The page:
• But wait Stevie hold up, if I get this right, I’ll be forced to use Anki, like, forever? Won’t I ever be able to just quit and bask in my new-found fluency?

This one’s a bit difficult. I’ve heard of people using Anki for over 8 years, applying it solely as a language maintenance tool and only very occasionally adding new vocab cards when appropriate. This rings more true to me. Spaced learning means they’re only getting like 5 - 10 mins worth of repeating old cards by now anyway so why not? If there’s ever a time, however, when you’re comfortable enough to process media as-is, and you feel you’ve been a slave to software for far too long, don’t let me stop you uninstalling Anki and breaking out in some form of freedom dance. Just… don’t let all that progress go to waste! Maintain your language skills!

Wait! There is more!

The main goal of this post was to introduce Anki both in it’s core usage as well as the wide range of appliances in the field of both linguistic and academic studies. If you’ve any further questions, feel free to leave a comment below.

That being said, Anki is customizable to the point books have been written on it. Thus trying to contain everything in a single post (hence “A quick guide to Anki”) is a mission impossible. There are several other features I feel are useful (and underrepresented) enough in mainstream language blogs to warrant further writing though (namely Anki’s API, statistics, useful plug-ins, and integrating Rikaisama and J-pod101’s audio). Check these out in my next blogs:

Further reading

  • Anki Manual: the official Anki manual. If you’re into that kind of thing, theirs is excellent and very comprehensive. I recommend saving these for after you’ve gotten used to the software a bit.
  • Japaneselevelup.com: one of the most popular Japanese self-learner resources out there, themed after a roleplaying videogame (a bit gimmicky but there’s a large audience for that stuff). Probably mentions Anki more as I do (my god).
  • Twenty rules of formulating knowledge: an article on making quality flashcards by Dr Piotr Wozniak, the author of the very first SRS algorithm as used in Anki predecessor SuperMemo.
  • Anki Essentials: a 100+ page guide on using Anki. Told you there were books written on Anki. I’m not much of a fan on the downloadable self-help e-book hype but for what I’ve read, this one’s surprisingly good.

  1. Image taken from the 2012 Japanese animated film Wolf Children by Mamoru Hosoda, used under Fair Use doctrine. 

  2. Flashcard sets consisting of respectively 2000, 6000 or 1000 words with example sentences, all accompanied with high quality audio. They’re available both as Ankisets or on Anki alternative Memrise. As I’ve started learning Japanese through university I can’t attest for it’s helpfulness yet, but the addition of spoken sentences for context is a major advantage indeed. 

  3. This is for more technical users and there really is no reason not to use AnkiWeb’s servers, unless they’re permanently down for some reason. Read more on https://github.com/dsnopek/anki-sync-server

  4. Except if you’re on iPhone, but if you’re able to afford Apple products that shouldn’t be much of a problem. Aside from donations that’s the only income the developers get anyway, and it’s license is peanuts compared to buying any triple-A videogame on current-gen consoles.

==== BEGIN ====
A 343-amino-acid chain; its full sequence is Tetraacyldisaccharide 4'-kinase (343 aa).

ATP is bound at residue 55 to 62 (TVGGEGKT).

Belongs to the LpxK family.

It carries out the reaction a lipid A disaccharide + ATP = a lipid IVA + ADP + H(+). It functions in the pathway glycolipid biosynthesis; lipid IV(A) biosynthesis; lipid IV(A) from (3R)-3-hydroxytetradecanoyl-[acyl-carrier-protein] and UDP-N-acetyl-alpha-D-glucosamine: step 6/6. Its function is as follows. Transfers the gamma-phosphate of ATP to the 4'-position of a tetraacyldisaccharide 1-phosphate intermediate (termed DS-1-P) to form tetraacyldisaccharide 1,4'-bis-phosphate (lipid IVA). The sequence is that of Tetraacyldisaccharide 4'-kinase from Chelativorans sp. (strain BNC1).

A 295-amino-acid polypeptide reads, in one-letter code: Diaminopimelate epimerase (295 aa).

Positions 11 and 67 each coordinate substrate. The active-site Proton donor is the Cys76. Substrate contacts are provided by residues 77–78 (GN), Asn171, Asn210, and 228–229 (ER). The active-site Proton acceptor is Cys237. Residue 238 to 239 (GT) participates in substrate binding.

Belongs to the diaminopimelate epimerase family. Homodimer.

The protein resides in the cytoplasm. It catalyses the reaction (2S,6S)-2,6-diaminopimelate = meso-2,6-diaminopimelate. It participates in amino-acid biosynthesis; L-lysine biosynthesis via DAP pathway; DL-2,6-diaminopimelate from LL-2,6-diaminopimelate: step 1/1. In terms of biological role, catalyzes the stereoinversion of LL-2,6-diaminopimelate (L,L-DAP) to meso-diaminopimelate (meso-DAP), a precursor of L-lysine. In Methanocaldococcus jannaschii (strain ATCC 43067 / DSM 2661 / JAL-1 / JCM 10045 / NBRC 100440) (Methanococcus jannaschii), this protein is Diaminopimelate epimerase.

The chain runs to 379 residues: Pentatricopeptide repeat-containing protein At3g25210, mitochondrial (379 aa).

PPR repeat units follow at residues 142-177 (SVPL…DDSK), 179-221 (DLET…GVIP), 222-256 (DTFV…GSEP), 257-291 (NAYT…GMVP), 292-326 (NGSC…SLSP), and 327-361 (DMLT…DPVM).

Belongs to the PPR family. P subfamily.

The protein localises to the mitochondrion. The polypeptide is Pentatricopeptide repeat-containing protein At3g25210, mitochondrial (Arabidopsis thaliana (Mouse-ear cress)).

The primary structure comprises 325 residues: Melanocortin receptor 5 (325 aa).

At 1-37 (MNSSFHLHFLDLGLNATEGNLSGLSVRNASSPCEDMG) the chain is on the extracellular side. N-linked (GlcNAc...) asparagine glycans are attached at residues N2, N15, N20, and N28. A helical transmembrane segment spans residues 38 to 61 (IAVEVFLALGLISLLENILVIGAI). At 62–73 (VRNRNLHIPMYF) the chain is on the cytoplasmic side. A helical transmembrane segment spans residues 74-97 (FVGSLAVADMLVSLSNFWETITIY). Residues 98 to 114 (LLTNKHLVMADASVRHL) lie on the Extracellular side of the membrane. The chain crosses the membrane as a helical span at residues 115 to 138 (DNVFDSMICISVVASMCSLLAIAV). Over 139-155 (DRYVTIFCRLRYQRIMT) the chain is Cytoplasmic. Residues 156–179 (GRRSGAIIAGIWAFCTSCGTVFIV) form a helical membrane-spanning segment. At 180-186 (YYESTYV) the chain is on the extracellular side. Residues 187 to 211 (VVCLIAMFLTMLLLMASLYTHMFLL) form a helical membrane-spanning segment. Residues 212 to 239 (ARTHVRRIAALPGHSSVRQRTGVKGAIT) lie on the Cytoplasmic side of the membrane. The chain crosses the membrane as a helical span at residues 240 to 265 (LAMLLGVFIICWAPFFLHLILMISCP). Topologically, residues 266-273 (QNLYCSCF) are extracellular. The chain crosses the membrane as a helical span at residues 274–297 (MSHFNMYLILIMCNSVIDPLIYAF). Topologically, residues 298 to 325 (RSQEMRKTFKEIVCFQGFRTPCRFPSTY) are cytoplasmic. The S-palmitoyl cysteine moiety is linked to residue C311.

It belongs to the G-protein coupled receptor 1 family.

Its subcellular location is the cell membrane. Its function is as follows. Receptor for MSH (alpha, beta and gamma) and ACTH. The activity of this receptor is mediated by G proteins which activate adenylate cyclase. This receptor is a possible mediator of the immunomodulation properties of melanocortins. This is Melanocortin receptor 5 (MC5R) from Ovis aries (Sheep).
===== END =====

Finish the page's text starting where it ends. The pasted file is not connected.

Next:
5. Karpicke, Jeffrey D., en Henry L. Roediger. 2008. “The Critical Importance of Retrieval for Learning”. Science 319 (5865): 966–68. 

  6. OCR: Optical Character Recognition: basically recognizing text or characters through an image (like a scan or photograph taken with your cellphone). I recently found this free manga reader for Android with OCR and dictionary which looks pretty cool. Check it out at http://ocrmangareaderforandroid.sourceforge.net/ 

  7. A Japanese reading aid by printing the word’s pronunciation in syllabic characters above the original word. A more general term for this is ruby, and such annotations are commonly used to romanize other languages as well. Read more: https://en.wikipedia.org/wiki/Ruby_character 

  8. Comma-Seperated Value files: plain text containing data formatted as table by seperating them through commas. 

  9. The danger in this is learning information loose from it’s context. Be sure to structure your ankiset accordingly as well to remain aware of the big picture. 

  10. to ankify: “to process large sets of information into small, managable flashcards prepared for the memorization tool Anki”. At least, that’s how I’d expect to see this term if it were to actually exist. 

  11. A popular formula of questions, whose answers are considered as base intel, in any type of problem-solving, research or journalism. Read more at https://en.wikipedia.org/wiki/Five_Ws 

  12. SRS or Spaced Repetition System is how the Anki/learning community commonly referred to spatial learning. 

  13. Actually there are several notables arguing against Spaced Repetition, but honestly, the real value in these articles lies in the counter-arguments provided in the comments. Example: https://www.scotthyoung.com/blog/2012/08/05/forgetting-is-good/ 

  14. Memory Palaces (also known as Method of Loci) are gaining some new popularity thanks to TV series Sherlock, and rely on spatial memory. Venn Diagrams and other kinds of graphical tools also target our visual memory, and are quite helpful, but these could surely be combined with SRS (in fact, I believe visual stimuli are fundamental to your sets anyway).